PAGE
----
Why Giving to the Arts Matters
How giving to the arts has transformed Philadelphia into a city that even Rocky Balboa wouldn’t recognize.
The City of Brotherly Love just got some good news: People want to live here.
For the seventh straight year, the city’s population has grown, now standing at more than 1.5 million, according to a new report from the Pew Charitable Trusts titled “Philadelphia: The State of the City, A 2014 Update.” Moreover, in 2013, the report found that developers were awarded building permits for 2,815 units of new residential housing . . . the most in a decade.
For a long time, people wanted to get out of Philadelphia and other large city centers. In 1950, Philadelphia’s population stood at over 2 million, but the ensuing decades brought suburbanization, the exodus of manufacturing jobs, a dramatic rise in crime and a steadily declining population. The 1970s saw Philadelphia depicted in “Rocky” as a gritty place and a cultural backwater.
Today, we see a far different picture of Philadelphia and other flourishing metropolitan centers. Yes, the city still faces serious challenges including a school district that’s perpetually broke. And of the ten largest cities in the country, Philadelphia has the highest poverty rate. But people are gravitating back to the city and Philadelphia has a real hipness: it’s a major restaurant destination and that would have been unthinkable in 1976.
Propelling the city’s transformation is the dramatic expansion of the city’s arts and cultural scene. From the opening of the Kimmel Center for the Performing Arts in 2001 to the relocation of the Barnes Foundation to Center City in 2012 to the addition of new playhouses and performance spaces, arts have reshaped the city and helped make it a place that people of all ages want to call home. One of the great stories of American urban revival has been fueled, at least in part, by the arts and the reality of residents having world class art, music and drama within walking distance.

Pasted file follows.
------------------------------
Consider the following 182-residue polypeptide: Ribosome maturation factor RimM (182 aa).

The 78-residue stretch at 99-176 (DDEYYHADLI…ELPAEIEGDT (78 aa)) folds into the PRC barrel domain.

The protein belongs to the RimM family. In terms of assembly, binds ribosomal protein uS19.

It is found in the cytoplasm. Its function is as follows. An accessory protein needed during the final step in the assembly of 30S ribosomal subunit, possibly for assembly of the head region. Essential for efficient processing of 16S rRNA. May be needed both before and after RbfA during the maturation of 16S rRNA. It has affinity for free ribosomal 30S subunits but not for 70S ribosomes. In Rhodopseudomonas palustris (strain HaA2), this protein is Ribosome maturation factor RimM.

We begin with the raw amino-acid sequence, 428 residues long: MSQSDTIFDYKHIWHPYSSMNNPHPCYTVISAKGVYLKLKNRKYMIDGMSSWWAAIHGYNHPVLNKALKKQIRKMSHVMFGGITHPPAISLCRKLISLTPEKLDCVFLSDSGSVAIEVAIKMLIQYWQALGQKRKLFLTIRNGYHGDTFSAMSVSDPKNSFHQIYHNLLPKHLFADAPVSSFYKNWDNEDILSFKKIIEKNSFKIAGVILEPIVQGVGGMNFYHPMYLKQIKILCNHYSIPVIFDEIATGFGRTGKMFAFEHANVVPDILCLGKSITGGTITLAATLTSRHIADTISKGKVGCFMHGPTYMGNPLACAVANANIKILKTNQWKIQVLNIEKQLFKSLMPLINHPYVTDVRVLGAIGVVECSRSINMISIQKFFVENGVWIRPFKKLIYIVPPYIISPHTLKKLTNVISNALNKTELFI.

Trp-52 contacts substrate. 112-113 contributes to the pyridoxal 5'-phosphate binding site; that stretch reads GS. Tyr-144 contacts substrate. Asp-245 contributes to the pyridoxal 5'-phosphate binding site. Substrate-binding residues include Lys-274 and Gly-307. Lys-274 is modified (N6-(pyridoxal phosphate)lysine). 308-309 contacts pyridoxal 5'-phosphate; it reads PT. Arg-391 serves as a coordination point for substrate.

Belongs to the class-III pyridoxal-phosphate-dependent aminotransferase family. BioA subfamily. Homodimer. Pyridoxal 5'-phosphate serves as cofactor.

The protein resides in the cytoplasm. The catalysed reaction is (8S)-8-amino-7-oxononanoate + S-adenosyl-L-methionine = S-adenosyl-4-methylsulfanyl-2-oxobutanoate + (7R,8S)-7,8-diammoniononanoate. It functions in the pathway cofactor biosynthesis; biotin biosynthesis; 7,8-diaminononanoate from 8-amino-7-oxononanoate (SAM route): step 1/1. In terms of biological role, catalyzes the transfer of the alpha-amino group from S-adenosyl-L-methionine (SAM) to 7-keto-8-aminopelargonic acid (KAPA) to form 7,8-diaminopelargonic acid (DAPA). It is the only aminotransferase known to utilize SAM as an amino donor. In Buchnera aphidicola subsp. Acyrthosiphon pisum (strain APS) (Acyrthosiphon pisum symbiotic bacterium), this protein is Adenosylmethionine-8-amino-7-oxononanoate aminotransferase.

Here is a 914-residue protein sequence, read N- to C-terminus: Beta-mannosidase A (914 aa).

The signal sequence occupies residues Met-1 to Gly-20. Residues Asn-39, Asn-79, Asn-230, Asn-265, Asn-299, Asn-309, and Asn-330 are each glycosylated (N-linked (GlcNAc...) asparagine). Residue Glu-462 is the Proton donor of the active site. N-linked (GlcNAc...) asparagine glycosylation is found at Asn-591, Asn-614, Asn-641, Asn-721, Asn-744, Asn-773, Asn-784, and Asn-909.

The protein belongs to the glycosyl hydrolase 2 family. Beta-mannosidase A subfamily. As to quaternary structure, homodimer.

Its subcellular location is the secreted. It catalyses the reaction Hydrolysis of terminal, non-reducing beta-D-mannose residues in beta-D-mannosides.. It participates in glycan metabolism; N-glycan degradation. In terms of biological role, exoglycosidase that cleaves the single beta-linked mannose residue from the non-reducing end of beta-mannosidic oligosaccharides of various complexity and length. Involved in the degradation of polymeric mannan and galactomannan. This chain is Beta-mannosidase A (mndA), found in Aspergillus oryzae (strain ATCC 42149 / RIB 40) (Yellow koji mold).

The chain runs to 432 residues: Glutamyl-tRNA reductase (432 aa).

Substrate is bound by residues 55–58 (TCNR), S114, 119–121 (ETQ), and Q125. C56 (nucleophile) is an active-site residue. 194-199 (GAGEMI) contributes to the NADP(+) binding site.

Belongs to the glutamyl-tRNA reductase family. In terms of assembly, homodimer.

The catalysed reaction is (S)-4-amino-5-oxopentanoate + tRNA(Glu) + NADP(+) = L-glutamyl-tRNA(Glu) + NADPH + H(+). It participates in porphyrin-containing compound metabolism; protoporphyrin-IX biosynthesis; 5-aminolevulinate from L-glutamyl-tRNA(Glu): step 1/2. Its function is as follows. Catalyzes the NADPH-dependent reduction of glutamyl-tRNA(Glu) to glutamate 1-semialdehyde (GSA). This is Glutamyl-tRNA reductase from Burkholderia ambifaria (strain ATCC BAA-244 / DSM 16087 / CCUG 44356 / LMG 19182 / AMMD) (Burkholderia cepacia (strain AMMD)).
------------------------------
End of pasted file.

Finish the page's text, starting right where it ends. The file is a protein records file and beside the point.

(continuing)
Philadelphia is a case in point why, on so many levels, donors “invest” in nonprofit arts and culture organizations. Whether it is the Constitution Center or the Philadelphia Orchestra, these institutions promote tourism, help local merchants, create jobs, and grow the local economy. That’s to say nothing of how the arts can stir souls, broaden horizons, educate the heart and mind, and create new life opportunities. I’m focusing on the Philadelphia region because it has been my home for decades, but the arts have spurred revival in plenty of other urban centers.
But not everyone sees it that way and, in recent years, the chorus of naysayers has periodically been loud. Some misguided souls have questioned the wisdom and, in fact, the morality of giving to arts organizations.
Philanthropic support for the arts has never represented a huge piece of the philanthropic pie. According to the most recent Giving USA Report, which covers 2012, gifts to arts and culture represent just 5 percent of American giving. Still, the $14.44 billion that Americans gave to arts and culture represented a 7.8 percent increase from 2011 to 2012 and the highest total of dollars since before the Great Recession of 2007.